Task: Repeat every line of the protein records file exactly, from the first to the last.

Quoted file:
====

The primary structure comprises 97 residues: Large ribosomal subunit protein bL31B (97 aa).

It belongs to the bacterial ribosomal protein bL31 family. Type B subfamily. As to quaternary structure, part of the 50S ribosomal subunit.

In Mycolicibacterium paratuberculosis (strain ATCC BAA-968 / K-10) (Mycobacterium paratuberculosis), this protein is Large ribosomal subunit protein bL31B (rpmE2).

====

The primary structure comprises 97 residues: Large ribosomal subunit protein bL31B (97 aa).

It belongs to the bacterial ribosomal protein bL31 family. Type B subfamily. As to quaternary structure, part of the 50S ribosomal subunit.

In Mycolicibacterium paratuberculosis (strain ATCC BAA-968 / K-10) (Mycobacterium paratuberculosis), this protein is Large ribosomal subunit protein bL31B (rpmE2).